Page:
Esther Raab

Esther RaabEsther Raab (Chelm 11 June 1922; † 13 April 2015 Vineland, New Jersey), together with Regina Zielinski and Hella Weiss, was taken to Sobibor just before Christmas 1942 in a horse-drawn cart. They saw such atrocities that she sometimes thought that ‘going to the gas chambers was easier than being exposed to all the horror’. After her escape she went into hiding on a farm where she was reunited with her long lost brother.

She was born Ester Terner. Shortly after the German occupation started her father was shot and killed while on his way to Belzec extermination camp. Esther Raab was forced to help reclaim a river in Siedliczcze. When she arrived in Sobibor on 22 December 1942 she and seven other girls from her transport were put to work in the knitting room.




 

"we did not see these people again"
Together with about 800 other Polish Jews from the Staw-Nowosiulki labour camp, twenty-year-old Esther Raab arrived in Sobibor in December 1942 with a transport of trucks. She and seven other young women reported for work in the Strickerei; later she was put to work in one of the barracks where the clothes of the Jews who had been gassed were sorted.

More than once she witnessed the sadistic fits of overseer Karl Frenzel. One day during work in the sorting barracks the SS man shot the Jewish prisoner who supervised the work, in cold blood and for no apparent reason. Another time she witnessed how Frenzel made the Arbeitsjuden line up and force them to sing songs. As he apparently was not satisfied about the performance of a cabaret singer he had selected to sing, he took the singer and her son to Lager III, where the gas chambers and the execution area were. ‘We heard shots,’ Esther remembered in 1963, ‘and we did not see these people again’. One time, when she had to do some cleaning in a barracks that overlooked the train platform, she saw overseer Frenzel take a baby by the feet and slam its head against the side of the train.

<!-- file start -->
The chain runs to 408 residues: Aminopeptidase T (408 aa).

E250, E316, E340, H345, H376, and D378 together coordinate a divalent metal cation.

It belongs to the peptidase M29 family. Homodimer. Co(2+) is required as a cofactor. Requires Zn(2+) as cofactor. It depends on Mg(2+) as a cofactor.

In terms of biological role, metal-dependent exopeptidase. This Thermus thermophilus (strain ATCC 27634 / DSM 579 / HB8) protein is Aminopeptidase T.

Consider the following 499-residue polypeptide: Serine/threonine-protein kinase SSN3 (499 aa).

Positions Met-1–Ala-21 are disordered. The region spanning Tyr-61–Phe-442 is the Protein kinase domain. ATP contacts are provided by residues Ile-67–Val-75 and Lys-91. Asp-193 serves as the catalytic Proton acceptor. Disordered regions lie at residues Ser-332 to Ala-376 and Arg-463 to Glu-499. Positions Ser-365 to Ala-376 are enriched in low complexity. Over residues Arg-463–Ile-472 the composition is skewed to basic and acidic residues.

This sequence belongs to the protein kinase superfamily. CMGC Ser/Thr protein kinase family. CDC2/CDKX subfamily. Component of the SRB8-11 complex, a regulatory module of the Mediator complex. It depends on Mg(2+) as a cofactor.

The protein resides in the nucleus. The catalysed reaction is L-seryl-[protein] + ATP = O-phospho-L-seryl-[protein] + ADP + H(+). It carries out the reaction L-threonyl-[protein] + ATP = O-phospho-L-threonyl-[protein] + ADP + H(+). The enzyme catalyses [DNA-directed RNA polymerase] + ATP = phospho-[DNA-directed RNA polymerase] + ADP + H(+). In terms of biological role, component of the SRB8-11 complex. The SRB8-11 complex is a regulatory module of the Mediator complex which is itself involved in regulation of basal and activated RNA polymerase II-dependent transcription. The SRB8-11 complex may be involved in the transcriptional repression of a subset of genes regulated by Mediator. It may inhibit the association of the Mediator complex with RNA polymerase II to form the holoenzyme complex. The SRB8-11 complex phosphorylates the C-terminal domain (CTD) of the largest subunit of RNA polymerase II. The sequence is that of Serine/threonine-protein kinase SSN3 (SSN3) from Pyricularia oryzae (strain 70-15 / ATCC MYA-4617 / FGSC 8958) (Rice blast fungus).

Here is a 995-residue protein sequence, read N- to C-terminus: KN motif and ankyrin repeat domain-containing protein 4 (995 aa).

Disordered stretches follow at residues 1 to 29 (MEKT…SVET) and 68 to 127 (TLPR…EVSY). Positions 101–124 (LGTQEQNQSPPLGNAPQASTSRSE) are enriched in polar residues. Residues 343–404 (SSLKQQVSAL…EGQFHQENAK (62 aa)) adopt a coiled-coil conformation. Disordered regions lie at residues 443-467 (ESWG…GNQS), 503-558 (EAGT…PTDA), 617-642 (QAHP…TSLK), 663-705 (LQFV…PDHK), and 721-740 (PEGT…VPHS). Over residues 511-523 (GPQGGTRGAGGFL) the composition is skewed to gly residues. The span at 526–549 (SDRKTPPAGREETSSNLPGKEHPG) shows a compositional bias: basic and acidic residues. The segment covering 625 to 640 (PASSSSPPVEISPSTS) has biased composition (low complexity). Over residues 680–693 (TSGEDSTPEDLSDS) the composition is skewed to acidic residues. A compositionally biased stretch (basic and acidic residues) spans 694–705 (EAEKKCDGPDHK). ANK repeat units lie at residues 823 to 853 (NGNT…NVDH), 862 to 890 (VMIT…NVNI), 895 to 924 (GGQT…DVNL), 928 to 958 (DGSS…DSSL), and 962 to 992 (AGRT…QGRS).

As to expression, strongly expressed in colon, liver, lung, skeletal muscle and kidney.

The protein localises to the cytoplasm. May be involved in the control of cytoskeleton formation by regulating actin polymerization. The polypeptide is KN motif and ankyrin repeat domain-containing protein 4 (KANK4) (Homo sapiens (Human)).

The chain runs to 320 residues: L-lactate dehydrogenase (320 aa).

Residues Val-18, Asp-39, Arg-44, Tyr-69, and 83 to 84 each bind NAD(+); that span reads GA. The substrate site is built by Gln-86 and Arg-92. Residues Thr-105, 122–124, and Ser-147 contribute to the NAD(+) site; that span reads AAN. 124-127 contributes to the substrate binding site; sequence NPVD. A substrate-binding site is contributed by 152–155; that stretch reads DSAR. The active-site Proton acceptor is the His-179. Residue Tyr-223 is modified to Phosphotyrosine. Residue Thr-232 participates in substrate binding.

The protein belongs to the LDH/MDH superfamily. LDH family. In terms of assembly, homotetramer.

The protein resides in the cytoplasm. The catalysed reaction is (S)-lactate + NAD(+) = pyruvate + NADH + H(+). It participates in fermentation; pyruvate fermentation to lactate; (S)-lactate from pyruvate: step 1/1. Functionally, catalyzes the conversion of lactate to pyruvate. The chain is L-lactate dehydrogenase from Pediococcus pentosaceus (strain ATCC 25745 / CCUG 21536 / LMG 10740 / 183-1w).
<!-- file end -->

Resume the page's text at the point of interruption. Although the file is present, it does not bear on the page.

"the girls’ hair was cut off"
Esther Raab also vividly remembered the time that Heinrich Himmler visited Sobibor. On 12 February 1943 he arrived to see exactly how the destruction of the Jews took place. In addition the SS had reason to celebrate, because Aktion Reinhardt was nearing its end. After a tour of the camp a festive banquet was to be organized in honour of the highest SS chief. Because of Himmler’s visit some 200 Jewish girls had been brought from Lublin to Sobibor by truck. ‘Since there were no transports coming in during that time, they had no choice but to get them from another camp,’ said Raab. The girls were put up in a barracks for two days and waited for Himmler. Raab saw how overseer Wagner and other camp-SS entered the barracks and she heard the girls starting to scream. ‘When Himmler came they were taken to Lager II’, said Raab, ‘where they were made to undress in his presence. The girls’ hair was cut off by our male workers.’ Then the girls were gassed in Lager III. After dinner Himmler held a speech in which he allegedly said that camp was well-organized and that discipline was adequate.

During the escape from the camp on 14 October 1943 Esther sustained an injury to her head. She fled into the woods and was able to go into hiding on a farm near Chelm. In 1946 she and Samuel Lerer, another Polish survivor of Sobibor, recognized Ernst Bauer on the street in Berlin and reported him to the police. At his trial in 1962 Bauer called himself the ‘Gasmeister of Sobibor’. For his crimes the court sentenced him to death; after the death penalty was abolished this sentence was commuted into a life sentence in 1971. Bauer died in the Berlin-Tegel prison in 1980. Esther Raab emigrated to the United States.

< TR>

 



Listen to the interview of
Jules Schelvis with Esther Raab



Watch an interview on YouTube
with Esther Raab and other survivors



Watch another interview on YouTube
with Esther Raab



Read the story Esther Raab told
the USHMM on 18 February 1992
Print